Indonesian president's peace plan fizzles as opponents shun meeting

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President Abdurrahman Wahid's latest attempt to stave off impeachment next month appeared to have failed Monday as most of his political opponents said they had declined his invitations to attend peace talks.

Five major parliamentary parties said their leaders would not show up at the talks that were planned to be held at a presidential palace in the hilltop city of Bogor, 35 miles south of Jakarta, the Kompas newspaper reported.

It was not immediately clear whether any other political players would take part.

Still, presidential spokesman Adhi Massardi said Wahid would be in Bogor for the meeting scheduled for Monday afternoon.

Among those staying away was the president's main rival, Vice President Megawati Sukarnoputri, who chairs Parliament's largest faction, the Indonesian Democratic Party of Struggle.

"We will not accept the invitation and our chairwoman said nobody should go on behalf of the party," said Sutjipto, a senior party official, who like many Indonesians uses one name.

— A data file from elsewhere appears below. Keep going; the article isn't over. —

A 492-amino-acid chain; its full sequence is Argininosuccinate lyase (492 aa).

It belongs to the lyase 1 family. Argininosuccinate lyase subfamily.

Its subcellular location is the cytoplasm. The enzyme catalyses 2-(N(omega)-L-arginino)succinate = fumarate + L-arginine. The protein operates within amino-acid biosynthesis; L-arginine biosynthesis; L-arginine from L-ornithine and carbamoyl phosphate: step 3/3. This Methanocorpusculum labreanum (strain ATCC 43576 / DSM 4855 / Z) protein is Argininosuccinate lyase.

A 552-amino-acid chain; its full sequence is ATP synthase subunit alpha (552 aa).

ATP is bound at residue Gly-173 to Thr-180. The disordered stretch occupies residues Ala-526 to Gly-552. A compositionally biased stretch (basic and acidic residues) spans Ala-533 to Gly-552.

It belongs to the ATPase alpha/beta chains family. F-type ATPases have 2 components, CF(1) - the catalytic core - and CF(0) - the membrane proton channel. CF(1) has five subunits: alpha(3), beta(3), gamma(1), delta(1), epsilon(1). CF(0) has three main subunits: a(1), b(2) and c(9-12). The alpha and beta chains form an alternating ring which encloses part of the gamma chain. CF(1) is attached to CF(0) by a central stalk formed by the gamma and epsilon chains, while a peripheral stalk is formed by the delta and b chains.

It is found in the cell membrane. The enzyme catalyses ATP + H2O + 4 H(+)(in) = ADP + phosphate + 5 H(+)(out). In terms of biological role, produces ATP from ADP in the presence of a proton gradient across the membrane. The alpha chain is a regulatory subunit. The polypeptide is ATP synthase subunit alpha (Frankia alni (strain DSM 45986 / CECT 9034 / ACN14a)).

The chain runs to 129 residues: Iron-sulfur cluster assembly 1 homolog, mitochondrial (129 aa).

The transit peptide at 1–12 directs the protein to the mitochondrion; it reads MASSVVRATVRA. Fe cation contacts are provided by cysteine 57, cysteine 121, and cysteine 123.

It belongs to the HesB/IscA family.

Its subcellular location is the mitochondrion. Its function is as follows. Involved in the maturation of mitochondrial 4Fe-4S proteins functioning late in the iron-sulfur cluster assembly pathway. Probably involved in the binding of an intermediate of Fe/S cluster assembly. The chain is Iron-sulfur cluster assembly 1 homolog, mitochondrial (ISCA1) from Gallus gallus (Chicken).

Her private secretary Bambang Kesowo said Megawati had been formally invited to the talks around midnight on Sunday and did not have enough time to rearrange her Monday schedule.

Megawati is almost certain to become president if lawmakers unseat Wahid in an impeachment hearing slated to start in the national assembly on Aug. 1. Most analysts say Wahid has little chance of surviving as president.

Wahid is accused of corruption and incompetence during his 20–month administration. He has denied any wrongdoing.